When Jordan announced his retirement from the game in October of 1993, he shocked every sports fan in the country. Even more surprising was his decision to sign a minor league baseball contract with the Chicago White Sox in 1994.
Fortunately, Jordan returned to the NBA and the Chicago Bulls in 1995, leading the Bulls to an additional three straight NBA championships from 1996 to 1998.
Sandy Koufax still remains one of the greatest pitchers in MLB history, and his achievements are endless.
In his 12 seasons with the Brooklyn/Los Angeles Dodgers, Koufax pitched four no-hitters, including a perfect game in 1965.
Koufax was a three-time Cy Young Award winner, three-time Triple Crown winner and seven-time MLB All-Star game participant. He also led the Dodgers to four World Series victories, in 1955, 1959, 1963 and 1965.
At just 30 years old, Koufax was forced to retire from baseball, as he developed arthritis in his left elbow.
At the time of his retirement, Koufax had a 165-87 win-loss record, 2.76 ERA and 2,396 strikeouts.
Even over 40 years after his retirement, Jim Brown remains one of the greatest players to ever play in the NFL.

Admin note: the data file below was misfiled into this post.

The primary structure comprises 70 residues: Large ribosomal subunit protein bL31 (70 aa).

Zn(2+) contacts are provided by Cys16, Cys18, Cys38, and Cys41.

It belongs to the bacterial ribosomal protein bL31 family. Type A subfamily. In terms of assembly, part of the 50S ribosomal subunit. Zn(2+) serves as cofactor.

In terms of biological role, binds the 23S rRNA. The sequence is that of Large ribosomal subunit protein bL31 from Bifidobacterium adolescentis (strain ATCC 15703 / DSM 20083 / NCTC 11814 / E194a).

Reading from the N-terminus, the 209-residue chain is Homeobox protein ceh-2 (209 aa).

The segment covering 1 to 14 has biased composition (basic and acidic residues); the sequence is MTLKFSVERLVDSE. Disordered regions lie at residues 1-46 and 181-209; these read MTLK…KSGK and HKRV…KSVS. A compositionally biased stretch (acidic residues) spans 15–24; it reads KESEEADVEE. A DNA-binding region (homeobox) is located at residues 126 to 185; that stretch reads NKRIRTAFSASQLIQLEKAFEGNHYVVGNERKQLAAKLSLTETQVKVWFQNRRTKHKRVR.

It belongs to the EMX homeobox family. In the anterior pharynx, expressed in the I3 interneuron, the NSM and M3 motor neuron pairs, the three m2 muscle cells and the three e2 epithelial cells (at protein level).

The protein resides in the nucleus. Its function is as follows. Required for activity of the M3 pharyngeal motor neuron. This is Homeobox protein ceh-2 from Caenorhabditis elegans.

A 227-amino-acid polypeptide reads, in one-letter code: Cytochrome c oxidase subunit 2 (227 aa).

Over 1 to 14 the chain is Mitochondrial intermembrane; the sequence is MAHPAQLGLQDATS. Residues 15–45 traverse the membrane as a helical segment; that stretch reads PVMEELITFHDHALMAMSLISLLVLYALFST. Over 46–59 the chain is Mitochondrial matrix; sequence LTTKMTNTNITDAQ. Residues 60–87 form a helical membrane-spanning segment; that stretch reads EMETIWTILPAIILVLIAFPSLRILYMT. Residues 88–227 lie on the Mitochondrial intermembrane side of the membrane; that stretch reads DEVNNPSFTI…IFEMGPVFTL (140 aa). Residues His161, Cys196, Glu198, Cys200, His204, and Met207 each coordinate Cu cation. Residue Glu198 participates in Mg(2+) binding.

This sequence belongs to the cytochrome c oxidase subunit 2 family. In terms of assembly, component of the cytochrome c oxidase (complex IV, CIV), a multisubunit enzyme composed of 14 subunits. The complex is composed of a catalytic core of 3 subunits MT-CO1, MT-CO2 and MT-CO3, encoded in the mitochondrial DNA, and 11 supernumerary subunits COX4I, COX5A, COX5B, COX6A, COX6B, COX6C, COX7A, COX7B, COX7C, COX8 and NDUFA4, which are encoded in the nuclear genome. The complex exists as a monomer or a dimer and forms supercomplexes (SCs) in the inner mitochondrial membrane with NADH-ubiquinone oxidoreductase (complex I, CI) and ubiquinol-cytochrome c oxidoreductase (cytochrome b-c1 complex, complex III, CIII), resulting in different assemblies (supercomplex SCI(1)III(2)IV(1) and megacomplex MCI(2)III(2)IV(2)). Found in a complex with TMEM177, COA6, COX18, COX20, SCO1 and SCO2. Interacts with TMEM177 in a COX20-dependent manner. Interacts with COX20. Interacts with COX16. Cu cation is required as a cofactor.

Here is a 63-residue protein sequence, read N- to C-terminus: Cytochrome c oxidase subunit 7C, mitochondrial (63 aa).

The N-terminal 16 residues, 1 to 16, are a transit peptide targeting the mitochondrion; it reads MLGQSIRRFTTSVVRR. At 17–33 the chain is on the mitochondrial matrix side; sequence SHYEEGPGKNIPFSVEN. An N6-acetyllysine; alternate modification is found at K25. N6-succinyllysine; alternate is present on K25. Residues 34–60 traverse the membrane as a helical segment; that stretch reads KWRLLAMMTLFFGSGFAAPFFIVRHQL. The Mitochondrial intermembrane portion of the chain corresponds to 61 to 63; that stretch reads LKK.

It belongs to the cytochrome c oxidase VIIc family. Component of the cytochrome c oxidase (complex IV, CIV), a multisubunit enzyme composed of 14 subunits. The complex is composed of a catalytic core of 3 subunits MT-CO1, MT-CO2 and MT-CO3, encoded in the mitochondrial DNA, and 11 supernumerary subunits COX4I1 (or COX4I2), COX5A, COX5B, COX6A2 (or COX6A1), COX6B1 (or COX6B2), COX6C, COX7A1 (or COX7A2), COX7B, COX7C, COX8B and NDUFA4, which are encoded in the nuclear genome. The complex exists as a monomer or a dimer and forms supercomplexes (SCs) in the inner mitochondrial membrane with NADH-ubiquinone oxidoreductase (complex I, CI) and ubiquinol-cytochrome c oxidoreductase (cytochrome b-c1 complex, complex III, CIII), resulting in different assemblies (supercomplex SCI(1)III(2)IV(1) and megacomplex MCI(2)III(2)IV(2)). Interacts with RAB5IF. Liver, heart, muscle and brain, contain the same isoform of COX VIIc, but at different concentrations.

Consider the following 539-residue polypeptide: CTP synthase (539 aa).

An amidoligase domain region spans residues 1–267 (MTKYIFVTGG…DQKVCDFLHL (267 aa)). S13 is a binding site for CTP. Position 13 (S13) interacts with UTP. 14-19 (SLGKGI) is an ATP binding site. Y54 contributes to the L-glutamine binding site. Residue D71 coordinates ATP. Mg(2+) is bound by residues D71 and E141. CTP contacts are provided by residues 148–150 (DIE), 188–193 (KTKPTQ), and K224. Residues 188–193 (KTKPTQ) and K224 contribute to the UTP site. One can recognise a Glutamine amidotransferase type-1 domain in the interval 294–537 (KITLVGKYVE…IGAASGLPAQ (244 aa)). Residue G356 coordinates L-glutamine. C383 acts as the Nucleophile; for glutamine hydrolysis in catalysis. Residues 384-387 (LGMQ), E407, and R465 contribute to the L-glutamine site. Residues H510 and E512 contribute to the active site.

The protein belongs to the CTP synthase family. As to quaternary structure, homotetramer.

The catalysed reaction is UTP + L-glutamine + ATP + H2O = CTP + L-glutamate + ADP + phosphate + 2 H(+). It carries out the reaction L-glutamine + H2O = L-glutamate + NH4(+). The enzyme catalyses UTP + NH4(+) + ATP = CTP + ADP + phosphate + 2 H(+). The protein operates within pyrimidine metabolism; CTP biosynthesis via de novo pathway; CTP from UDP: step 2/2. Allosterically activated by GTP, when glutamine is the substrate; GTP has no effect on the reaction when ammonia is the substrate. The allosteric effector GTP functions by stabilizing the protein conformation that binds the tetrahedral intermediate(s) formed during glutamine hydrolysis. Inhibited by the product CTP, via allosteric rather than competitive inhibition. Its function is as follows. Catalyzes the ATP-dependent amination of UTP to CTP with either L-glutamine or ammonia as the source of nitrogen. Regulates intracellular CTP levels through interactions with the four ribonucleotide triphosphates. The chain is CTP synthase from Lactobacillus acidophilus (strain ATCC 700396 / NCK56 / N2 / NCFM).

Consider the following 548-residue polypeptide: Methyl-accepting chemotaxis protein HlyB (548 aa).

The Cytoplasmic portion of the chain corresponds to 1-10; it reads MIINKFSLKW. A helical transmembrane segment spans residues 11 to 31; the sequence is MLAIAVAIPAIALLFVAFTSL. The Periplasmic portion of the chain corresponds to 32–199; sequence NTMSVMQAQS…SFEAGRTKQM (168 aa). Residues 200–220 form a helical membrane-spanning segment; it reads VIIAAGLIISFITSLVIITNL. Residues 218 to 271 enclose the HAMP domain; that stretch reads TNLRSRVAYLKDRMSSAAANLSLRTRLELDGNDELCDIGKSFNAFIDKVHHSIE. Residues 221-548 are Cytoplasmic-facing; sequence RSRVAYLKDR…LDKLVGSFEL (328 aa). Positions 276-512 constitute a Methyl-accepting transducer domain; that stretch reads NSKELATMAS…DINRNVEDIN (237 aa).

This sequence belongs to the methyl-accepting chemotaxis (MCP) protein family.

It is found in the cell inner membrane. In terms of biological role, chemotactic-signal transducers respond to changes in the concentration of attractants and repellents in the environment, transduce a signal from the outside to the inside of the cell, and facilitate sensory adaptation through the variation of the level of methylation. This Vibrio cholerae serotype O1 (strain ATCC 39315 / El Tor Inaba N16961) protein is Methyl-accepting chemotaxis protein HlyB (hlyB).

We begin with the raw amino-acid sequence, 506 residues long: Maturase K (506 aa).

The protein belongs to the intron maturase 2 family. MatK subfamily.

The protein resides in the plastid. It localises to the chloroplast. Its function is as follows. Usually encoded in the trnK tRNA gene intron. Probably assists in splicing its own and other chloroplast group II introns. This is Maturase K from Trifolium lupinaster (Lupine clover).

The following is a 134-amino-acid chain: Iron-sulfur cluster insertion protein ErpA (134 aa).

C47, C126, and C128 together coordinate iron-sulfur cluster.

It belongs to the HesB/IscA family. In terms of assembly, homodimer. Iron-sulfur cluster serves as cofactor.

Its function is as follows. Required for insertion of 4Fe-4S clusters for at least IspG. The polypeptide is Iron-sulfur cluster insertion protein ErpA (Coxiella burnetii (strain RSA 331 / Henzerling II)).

After a successful collegiate career at Syracuse, Brown was selected in the first round of the NFL draft by the Cleveland Browns. With the Browns, Jim Brown was named NFL Most Valuable Player in three seasons and was the NFL rushing champion for eight seasons.
In 1965, Brown announced his retirement after only nine seasons in the NFL. He was inducted into the Pro Football Hall of Fame in 1971.
Brown retired with 106 rushing touchdowns and 12,312 rushing yards and today is still the NFL's all-time eighth-leading rusher. Additionally, Brown is still the Cleveland Browns' leading rusher in franchise history.
Despite only seven seasons in the NHL, Ken Dryden is still considered one of the greatest goaltenders in league history.
In front of the net for the Montreal Canadians, Dryden helped the Canadians win a remarkable five Stanley Cup titles in the 1970s.
Dryden's statistics were incredible for such a short career—he had a 2.24 goals against average, won 258 games and had 46 shutouts in just 397 games in the NHL.